/etc/passwd seem to be the same, they just report some information about accounts. What is the difference between them?
passwd stores general user info and
shadow stores user passwd info.
Somewhat longer answer:
passwd is the file where the user information (like username, user ID, group ID, location of home directory, login shell, ...) is stored when a new user is created.
shadow is the file where important information (like an encrypted form of the password of a user, the day the password expires, whether or not the passwd has to be changed, the minimum and maximum time between password changes, ...) is stored when a new user is created.
file stores actual password in encrypted format for user's account with additional properties related to user password i.e. it stores secure user account information. All fields are separated by a colon (:) symbol FOR MORE
file stores essential information, which is required during login i.e. user account information. /etc/passwd is a text file, that contains a list of the system's accounts, giving for each account some useful information like user ID, group ID, home directory, shell, etc. FOR MORE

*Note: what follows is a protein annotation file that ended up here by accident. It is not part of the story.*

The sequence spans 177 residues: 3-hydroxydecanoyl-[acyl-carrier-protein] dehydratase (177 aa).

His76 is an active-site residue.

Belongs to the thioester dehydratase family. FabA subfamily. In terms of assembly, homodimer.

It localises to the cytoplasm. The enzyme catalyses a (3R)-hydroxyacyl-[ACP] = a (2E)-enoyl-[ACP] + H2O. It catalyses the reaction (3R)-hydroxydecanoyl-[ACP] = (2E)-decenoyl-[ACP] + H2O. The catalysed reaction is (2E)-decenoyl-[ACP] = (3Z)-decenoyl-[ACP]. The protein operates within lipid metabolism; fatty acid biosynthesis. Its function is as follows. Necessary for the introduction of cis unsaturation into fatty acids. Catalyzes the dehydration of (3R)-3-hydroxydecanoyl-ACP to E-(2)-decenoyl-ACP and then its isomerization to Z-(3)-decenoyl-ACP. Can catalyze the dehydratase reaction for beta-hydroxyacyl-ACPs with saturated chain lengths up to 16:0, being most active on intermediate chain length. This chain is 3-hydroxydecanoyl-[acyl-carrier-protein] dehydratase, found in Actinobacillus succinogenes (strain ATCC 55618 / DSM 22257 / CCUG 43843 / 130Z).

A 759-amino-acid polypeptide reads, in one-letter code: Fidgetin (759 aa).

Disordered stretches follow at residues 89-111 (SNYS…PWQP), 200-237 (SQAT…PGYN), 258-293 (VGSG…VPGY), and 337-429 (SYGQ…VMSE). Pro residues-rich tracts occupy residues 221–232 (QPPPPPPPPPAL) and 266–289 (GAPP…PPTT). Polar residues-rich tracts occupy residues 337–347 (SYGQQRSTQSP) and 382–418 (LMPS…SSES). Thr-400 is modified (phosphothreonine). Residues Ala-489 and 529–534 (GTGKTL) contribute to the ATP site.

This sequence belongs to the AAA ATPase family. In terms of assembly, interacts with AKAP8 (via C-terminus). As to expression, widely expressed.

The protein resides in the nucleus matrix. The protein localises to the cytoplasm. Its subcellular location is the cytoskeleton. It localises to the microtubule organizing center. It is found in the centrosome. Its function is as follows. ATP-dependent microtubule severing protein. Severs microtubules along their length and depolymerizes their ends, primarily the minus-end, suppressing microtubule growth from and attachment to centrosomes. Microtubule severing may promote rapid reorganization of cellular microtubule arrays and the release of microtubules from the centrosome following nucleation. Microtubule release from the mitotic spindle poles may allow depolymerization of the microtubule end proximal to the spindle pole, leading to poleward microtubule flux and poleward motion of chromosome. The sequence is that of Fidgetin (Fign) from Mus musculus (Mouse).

Traditional Unix systems keep user account information, including one-way encrypted passwords, in a text file called
/etc/passwd. As this file is used by many tools (such as
ls) to display file ownerships, etc. by matching user id #'s with the user's names, the file needs to be world-readable. Consequentally, this can be somewhat of a security risk.
Another method of storing account information, one that I always use, is with the shadow password format. As with the traditional method, this method stores account information in the /etc/passwd file in a compatible format. However, the password is stored as a single "x" character (ie. not actually stored in this file). A second file, called
/etc/shadow, contains encrypted password as well as other information such as account or password expiration values, etc. The /etc/shadow file is readable only by the root account and is therefore less of a security risk.